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Inland Surface Water Analysis: A comparative study and their Environmental Impacts in Haryana

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Water is the most essential basic amenity of human life. Availability of water for domestic as well as commercial purpose is in the two forms i.e. ground water & Inland Surface water. As the percent of fresh water is less so it becomes very important that whatever fraction of water we are utilising it should meet the designated best use of it. In the present paper different regions of Haryana are taken & analysed with respect to physiochemical & Biological parameters given by Central Pollution Control Board (CPCB) directly indicating the designated best use of the water pertaining to different Class along with BIS standards for drinking water. The significance of this study is to get the appropriate notion regarding various Inland surface water utility in different regions of Haryana. The results obtained revealed that the surface water quality varied spatially. Water at most of the locations is not suitable for drinking purposes as per BIS guidelines. It is further suggested that some kind of treatment for TDS is immediately required in the studied areas to avoid water borne health problems in residents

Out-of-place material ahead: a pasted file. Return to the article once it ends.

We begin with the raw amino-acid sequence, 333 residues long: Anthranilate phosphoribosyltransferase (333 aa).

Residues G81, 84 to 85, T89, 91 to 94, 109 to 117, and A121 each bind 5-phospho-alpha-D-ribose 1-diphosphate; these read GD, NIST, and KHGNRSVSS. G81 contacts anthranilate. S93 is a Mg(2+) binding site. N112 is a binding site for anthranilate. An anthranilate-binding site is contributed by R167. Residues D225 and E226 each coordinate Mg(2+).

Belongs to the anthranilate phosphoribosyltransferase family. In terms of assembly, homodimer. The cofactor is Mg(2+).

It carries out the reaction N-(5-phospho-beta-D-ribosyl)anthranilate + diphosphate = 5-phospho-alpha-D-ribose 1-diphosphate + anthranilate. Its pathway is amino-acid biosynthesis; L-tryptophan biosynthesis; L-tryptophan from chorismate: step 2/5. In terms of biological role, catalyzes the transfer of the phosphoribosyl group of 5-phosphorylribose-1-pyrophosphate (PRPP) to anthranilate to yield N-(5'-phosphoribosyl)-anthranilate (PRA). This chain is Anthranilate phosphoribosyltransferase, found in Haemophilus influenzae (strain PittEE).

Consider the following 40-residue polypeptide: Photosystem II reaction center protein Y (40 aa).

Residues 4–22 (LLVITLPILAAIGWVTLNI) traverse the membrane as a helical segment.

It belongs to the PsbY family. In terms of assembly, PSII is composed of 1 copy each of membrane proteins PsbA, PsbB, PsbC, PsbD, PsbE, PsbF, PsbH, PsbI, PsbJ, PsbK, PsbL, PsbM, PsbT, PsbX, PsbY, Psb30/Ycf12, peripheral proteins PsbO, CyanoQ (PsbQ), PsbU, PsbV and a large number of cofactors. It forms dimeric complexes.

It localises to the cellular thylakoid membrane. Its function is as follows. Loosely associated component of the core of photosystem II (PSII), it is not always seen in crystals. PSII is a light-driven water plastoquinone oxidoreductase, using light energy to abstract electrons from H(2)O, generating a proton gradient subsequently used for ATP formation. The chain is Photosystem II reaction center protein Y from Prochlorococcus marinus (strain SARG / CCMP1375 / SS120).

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Inland Surface Water Analysis: A comparative study and their Environmental Impacts in Haryana